By Jerry Okungu
July 29, 2009
Egypt and Sudan are clinging to the River Nile treaties of 1929 and 1959 as if the documents were the Ten Commandments handed over to the biblical Moses by the God of Israel. In that treaty, Egypt and Sudan have exclusive rights to 70% and 30% of Nile waters respectively, irrespective of countries that occupy the sources of River Nile.
The annoying thing is that Egypt and Sudan would like us believe that this unjust document, signed with Britain when the former forcefully occupied these territories must be binding to the region even 50 years after our own independence.
Put in perspective, River Nile draws its waters from Lake Victoria, the second largest fresh water lake in the world. Since colonial times, the great lake has belonged to Kenya, Uganda and Tanzania, the three countries that surround it. There has not been any debate about who or which countries own the Lake.
This lake in turn gets its waters largely from Kenya’s mountains and forests of the Rift Valley Highlands. And as we talk now, the debate is raging about the devastation of the water catchment areas of Mau Forests that are threatening water levels of Feeder Rivers into Lake Victoria.
At this point in time, when Egyptians and Sudanese are whining about the 80 year old treaty on River Nile, the Kenya government is grappling with how to sustain the lives of the very rivers and the lake that feed the Nile. At stake are 70,000 squatters that must be evicted from the Mau Forest and compensated handsomely, then fence off the entire forest reserve at a cost of US $ 500 million. To evict, compensate squatters and secure the area will cost the Kenyan taxpayer close to US $ 1 billion.
Let us face the facts; all the countries in the region including Sudan and Egypt need the Nile waters because their livelihood depends on it. Nobody is saying that the two desert countries should be strangled downstream. What seems unreasonable, unacceptable and arrogant is the impression that their rights to the waters supersede all other rights including those rights of the legal owners of all the rivers and the lake that feeds the Nile.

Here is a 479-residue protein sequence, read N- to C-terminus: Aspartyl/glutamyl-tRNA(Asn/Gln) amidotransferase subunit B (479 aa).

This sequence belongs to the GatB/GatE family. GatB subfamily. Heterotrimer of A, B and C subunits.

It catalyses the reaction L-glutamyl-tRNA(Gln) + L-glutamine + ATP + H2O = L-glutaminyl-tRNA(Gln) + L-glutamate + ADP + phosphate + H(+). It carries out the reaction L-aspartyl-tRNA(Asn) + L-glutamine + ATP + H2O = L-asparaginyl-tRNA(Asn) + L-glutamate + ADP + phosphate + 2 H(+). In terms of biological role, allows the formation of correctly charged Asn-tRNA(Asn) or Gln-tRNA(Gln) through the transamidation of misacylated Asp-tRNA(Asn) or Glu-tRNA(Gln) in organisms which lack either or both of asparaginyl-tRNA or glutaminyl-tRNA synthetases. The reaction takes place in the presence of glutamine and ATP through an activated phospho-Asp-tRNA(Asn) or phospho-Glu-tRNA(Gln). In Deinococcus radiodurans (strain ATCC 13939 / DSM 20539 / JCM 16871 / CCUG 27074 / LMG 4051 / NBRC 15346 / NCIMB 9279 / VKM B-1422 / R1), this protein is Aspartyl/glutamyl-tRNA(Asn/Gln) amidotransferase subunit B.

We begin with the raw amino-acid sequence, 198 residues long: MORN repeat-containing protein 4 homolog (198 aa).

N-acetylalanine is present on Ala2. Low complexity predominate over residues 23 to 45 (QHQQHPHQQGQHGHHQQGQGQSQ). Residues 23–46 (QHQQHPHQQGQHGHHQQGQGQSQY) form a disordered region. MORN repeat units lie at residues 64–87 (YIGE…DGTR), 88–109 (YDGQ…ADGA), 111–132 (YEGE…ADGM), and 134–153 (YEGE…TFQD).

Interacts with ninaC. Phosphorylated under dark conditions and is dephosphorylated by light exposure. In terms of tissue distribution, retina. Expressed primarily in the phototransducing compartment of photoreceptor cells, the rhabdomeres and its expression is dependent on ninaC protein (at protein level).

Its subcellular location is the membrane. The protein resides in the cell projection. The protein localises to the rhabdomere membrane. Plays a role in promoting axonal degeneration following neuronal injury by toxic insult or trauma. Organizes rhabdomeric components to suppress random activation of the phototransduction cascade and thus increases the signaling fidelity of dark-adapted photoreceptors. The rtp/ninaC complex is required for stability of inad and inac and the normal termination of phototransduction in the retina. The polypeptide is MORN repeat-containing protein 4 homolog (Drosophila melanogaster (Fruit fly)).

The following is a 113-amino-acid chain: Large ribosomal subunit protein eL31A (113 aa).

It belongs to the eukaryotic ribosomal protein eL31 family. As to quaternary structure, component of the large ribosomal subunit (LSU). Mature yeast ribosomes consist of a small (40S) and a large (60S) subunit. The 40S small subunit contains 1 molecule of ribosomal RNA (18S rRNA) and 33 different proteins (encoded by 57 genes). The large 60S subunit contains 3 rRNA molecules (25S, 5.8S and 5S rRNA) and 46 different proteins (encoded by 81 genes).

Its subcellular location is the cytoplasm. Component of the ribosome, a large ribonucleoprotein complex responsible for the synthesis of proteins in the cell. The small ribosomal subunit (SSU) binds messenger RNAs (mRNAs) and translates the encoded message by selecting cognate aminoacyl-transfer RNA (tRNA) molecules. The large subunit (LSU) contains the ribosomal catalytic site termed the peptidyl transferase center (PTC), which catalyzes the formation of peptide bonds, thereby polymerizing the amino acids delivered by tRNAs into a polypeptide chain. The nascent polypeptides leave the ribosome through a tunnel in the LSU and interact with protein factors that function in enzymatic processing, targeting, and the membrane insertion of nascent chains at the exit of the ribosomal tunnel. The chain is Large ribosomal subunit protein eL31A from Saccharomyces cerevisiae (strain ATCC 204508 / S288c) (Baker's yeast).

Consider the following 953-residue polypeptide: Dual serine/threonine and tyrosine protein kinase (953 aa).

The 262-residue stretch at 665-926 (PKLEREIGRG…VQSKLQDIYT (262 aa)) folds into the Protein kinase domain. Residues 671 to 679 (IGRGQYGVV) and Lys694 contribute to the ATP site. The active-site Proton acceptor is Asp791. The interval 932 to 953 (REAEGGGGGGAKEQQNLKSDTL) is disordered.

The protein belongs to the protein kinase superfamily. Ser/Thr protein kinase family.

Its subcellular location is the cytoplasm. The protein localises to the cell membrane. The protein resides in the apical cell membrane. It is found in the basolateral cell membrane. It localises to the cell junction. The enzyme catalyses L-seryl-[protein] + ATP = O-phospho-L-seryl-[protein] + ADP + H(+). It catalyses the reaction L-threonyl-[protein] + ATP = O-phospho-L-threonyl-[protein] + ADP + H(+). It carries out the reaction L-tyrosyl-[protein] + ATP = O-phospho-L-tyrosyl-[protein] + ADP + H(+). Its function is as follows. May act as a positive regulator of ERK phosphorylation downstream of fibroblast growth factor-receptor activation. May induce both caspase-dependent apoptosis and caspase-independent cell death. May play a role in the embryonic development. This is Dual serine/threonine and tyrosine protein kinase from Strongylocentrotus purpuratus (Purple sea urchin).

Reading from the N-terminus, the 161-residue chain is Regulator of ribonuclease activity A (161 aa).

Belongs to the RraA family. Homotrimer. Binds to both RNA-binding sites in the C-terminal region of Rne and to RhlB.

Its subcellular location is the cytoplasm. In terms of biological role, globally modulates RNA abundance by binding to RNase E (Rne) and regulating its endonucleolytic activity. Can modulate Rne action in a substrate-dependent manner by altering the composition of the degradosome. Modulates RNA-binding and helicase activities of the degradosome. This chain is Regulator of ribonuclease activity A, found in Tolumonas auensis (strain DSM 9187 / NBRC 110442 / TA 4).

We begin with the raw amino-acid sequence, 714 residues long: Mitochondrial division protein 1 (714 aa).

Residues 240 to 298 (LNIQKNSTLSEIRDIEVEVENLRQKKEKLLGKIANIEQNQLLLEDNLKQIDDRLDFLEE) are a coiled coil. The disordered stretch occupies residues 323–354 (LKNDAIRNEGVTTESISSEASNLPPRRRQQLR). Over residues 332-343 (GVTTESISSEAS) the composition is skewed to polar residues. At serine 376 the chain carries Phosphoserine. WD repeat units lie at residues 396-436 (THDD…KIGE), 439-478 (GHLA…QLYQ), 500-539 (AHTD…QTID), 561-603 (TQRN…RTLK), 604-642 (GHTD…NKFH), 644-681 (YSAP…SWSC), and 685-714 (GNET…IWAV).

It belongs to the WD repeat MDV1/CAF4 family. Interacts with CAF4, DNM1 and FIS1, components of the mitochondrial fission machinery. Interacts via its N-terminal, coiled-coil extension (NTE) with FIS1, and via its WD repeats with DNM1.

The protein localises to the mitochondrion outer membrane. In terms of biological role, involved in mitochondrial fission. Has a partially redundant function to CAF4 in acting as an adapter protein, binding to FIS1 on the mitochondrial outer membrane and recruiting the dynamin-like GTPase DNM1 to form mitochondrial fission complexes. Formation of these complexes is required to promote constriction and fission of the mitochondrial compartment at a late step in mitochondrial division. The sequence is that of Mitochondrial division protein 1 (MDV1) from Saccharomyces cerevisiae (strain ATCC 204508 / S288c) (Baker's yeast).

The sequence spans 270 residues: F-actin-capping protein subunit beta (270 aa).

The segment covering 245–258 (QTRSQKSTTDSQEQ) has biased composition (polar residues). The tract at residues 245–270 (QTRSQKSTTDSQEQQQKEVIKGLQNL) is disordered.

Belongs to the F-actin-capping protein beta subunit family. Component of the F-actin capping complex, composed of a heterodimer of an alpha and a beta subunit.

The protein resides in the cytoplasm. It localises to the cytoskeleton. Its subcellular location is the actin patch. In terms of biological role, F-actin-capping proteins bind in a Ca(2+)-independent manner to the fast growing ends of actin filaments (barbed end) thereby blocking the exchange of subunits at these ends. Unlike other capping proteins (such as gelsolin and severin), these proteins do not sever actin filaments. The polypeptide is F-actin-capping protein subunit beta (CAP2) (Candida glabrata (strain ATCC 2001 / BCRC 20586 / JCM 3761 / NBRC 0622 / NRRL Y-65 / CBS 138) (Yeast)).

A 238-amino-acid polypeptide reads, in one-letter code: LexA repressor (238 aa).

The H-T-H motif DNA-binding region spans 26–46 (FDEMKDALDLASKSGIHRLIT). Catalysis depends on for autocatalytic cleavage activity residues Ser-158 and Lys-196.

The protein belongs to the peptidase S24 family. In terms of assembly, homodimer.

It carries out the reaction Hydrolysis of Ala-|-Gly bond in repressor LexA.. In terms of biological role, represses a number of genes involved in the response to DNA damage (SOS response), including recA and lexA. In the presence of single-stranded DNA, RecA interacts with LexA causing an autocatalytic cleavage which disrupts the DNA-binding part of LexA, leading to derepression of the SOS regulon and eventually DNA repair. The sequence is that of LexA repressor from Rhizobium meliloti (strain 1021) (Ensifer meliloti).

The reason why these treaties should be rubbished is simple. They were signed with an alien power, an occupation force that had no interest in the welfare of occupied territories. Therefore Egypt signing a treaty with Britain was like having a pact with a thief over goods that didn’t belong to the thief in the first place.
Comparatively the Middle East oils were exploited by the same colonial powers for close to a century until the Arab world under the Umbrella of OPEC woke up in the mid 1970s and revoked all former agreements with international oil companies that until then set the price of crude oil. Since then the oil market has never been the same again with hitherto poor oil producing countries turning into wealthy and roaring economies over night.
The way I see it is simple; Lake Victoria is our lifeline just like oil wells have changed the fortunes of our Arab brothers in the North. I therefore see nothing wrong in nationalizing, controlling and selling the Nile waters to those who depend on it for survival.
Short of building Nile Water Pipe Line from Jinja in Uganda and another one from the Ethiopian Mountains where the other Nile starts, we can actually erect huge control points to count the volume of water flowing to Sudan and Egypt. And for every barrel of water, the three East African countries should charge between U$ 40 and $ 100 depending on the season and demand.
And this water should not just be sold to Egypt and Sudan. It should be available to any willing buyer in the Middle East and beyond in order for prices to remain competitive. After all, Kenyans, Ugandans and Tanzanians are already paying very dearly, sometimes with their lives, for the commodity in their cities and rural areas.
Finally, now that the Nile water politics is reaching its crescendo at a time when Kenya is staring at possible violent riots and a $ 1 billion bill to conserve its source, are the countries bound to be adversely affected doing anything to support Kenya in its conservation efforts? How much are Tanzania, Uganda, Rwanda, Burundi, DRC, Sudan, Egypt and Ethiopia ready to pay to help in conserving Lake Victoria’s water sources?
Yes, countries that crave for Nile waters must not be allowed to have their cake and eat it. If they expect Kenya to protect the Nile water sources alone, then Kenya may as well sit back and let squatters turn the Mau Forest into wasteland to give everyone an opportunity to feel the pain of dry riverbeds and lakes. It is a reality that I don’t think right thinking governments will want to find themselves in at this point in time.
Instead of squabbling and whining over who has more rights to the Nile, let these countries think about conserving our rain forests in order to keep the Nile flowing.
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